Skip to main content Accessibility help
×
Home
Hostname: page-component-99c86f546-kpmwg Total loading time: 0.31 Render date: 2021-11-29T15:46:38.658Z Has data issue: true Feature Flags: { "shouldUseShareProductTool": true, "shouldUseHypothesis": true, "isUnsiloEnabled": true, "metricsAbstractViews": false, "figures": true, "newCiteModal": false, "newCitedByModal": true, "newEcommerce": true, "newUsageEvents": true }

Lexical constraints in phonological acquisition

Published online by Cambridge University Press:  01 June 1999

JUDITH A. GIERUT
Affiliation:
Indiana University
MICHELE L. MORRISETTE
Affiliation:
Indiana University
ANNETTE HUST CHAMPION
Affiliation:
Indiana University

Abstract

Lexical diffusion, as characterized by interword variation in production, was examined in phonological acquisition. The lexical variables of word frequency and neighbourhood density were hypothesized to facilitate sound change to varying degrees. Twelve children with functional phonological delays, aged 3;0 to 7;4, participated in an alternating treatments experiment to promote sound change. Independent variables were crossed to yield all logically possible combinations of high/low frequency and high/low density in treatment; the dependent measure was generalization accuracy in production. Results indicated word frequency was most facilitative in sound change, whereas, dense neighbourhood structure was least facilitative. The salience of frequency and avoidance of high density are discussed relative to the type of phonological change being induced in children's grammars, either phonetic or phonemic, and to the nature of children's representations. Results are further interpreted with reference to interactive models of language processing and optimality theoretic accounts of linguistic structure.

Type
Research Article
Copyright
© 1999 Cambridge University Press

Access options

Get access to the full version of this content by using one of the access options below. (Log in options will check for institutional or personal access. Content may require purchase if you do not have access.)

Footnotes

This research was supported in part by a grant from the National Institutes of Health DC01694 to Indiana University. We appreciate the insightful comments and discussion provided by Daniel Dinnsen, Michael Vitevitch, and the anonymous reviewers. David Pisoni and Luis Hernandez provided access to, and assistance with use of the on-line database. Jessica Barlow, Jill Kraft, and Laura McGarrity helped with aspects of treatment, data analysis, and transcription reliability. Portions of this paper were reported at the 1997 Boston University Conference on Language Development.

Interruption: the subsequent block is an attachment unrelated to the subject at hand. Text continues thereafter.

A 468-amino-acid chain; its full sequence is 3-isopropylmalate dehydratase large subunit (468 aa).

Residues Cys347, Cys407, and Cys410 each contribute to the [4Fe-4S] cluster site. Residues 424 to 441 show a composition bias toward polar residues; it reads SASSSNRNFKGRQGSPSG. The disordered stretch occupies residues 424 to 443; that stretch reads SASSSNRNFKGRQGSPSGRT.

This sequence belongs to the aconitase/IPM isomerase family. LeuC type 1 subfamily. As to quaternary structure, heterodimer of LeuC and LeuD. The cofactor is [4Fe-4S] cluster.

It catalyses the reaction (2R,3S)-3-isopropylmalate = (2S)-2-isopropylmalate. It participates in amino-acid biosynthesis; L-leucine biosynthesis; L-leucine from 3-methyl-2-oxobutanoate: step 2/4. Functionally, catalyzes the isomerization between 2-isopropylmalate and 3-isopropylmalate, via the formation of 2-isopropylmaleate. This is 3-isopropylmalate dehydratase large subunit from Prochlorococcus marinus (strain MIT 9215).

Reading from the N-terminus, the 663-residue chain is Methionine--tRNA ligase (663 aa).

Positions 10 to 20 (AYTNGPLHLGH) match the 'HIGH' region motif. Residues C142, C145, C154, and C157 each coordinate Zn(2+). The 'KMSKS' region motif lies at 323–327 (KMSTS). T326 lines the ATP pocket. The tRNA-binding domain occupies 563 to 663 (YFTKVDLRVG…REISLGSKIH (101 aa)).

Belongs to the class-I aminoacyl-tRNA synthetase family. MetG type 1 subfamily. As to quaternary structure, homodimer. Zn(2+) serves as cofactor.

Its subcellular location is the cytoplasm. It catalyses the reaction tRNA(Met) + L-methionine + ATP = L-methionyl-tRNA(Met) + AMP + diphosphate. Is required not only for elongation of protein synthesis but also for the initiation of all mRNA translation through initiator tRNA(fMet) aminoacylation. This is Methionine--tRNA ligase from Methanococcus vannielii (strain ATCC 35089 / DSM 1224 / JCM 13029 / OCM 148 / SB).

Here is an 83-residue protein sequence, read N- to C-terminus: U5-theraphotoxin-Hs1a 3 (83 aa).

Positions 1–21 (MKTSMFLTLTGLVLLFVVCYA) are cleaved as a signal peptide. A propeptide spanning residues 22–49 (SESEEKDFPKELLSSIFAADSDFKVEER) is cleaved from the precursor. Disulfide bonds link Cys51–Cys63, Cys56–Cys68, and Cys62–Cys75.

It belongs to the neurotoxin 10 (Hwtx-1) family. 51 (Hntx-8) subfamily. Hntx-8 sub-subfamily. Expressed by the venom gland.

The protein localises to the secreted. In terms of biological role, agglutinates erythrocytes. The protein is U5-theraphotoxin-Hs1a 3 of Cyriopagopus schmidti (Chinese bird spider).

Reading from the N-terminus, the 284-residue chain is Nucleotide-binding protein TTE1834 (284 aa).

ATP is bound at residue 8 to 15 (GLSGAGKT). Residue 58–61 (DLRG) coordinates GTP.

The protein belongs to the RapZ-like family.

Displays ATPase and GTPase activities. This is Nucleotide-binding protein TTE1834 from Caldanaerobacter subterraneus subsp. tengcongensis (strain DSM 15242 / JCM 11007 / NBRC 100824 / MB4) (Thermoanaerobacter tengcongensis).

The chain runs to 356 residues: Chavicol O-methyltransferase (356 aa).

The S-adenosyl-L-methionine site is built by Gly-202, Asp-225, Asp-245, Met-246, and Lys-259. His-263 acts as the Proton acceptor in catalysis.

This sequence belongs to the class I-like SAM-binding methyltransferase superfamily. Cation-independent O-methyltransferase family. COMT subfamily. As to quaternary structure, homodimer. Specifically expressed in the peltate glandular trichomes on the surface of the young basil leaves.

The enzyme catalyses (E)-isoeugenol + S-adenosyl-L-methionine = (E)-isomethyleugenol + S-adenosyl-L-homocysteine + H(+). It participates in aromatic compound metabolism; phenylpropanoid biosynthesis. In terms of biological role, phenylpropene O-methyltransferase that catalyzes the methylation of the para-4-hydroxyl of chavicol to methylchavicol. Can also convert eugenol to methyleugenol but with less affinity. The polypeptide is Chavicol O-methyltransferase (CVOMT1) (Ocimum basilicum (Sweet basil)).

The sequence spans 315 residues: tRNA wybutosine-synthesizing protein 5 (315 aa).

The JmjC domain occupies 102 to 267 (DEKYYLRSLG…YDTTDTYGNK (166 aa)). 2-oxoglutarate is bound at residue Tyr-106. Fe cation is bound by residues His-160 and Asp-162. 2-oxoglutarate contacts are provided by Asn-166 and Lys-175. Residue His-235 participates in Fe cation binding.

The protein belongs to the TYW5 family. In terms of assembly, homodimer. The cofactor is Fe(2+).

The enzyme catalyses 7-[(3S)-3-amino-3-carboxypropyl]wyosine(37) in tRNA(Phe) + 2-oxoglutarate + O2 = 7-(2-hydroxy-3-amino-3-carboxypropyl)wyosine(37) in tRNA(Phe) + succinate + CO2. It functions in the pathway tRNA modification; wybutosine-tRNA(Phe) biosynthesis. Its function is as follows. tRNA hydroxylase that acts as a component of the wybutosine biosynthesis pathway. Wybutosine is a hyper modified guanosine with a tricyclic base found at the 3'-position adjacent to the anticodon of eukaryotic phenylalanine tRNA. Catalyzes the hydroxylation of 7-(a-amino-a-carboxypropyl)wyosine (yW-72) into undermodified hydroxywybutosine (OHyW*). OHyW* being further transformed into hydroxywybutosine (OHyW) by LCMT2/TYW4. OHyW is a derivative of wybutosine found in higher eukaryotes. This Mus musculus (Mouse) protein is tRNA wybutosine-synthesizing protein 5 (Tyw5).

44
Cited by

Send article to Kindle

To send this article to your Kindle, first ensure no-reply@cambridge.org is added to your Approved Personal Document E-mail List under your Personal Document Settings on the Manage Your Content and Devices page of your Amazon account. Then enter the ‘name’ part of your Kindle email address below. Find out more about sending to your Kindle. Find out more about sending to your Kindle.

Note you can select to send to either the @free.kindle.com or @kindle.com variations. ‘@free.kindle.com’ emails are free but can only be sent to your device when it is connected to wi-fi. ‘@kindle.com’ emails can be delivered even when you are not connected to wi-fi, but note that service fees apply.

Find out more about the Kindle Personal Document Service.

Lexical constraints in phonological acquisition
Available formats
×

Send article to Dropbox

To send this article to your Dropbox account, please select one or more formats and confirm that you agree to abide by our usage policies. If this is the first time you use this feature, you will be asked to authorise Cambridge Core to connect with your <service> account. Find out more about sending content to Dropbox.

Lexical constraints in phonological acquisition
Available formats
×

Send article to Google Drive

To send this article to your Google Drive account, please select one or more formats and confirm that you agree to abide by our usage policies. If this is the first time you use this feature, you will be asked to authorise Cambridge Core to connect with your <service> account. Find out more about sending content to Google Drive.

Lexical constraints in phonological acquisition
Available formats
×
×

Reply to: Submit a response

Please enter your response.

Your details

Please enter a valid email address.

Conflicting interests

Do you have any conflicting interests? *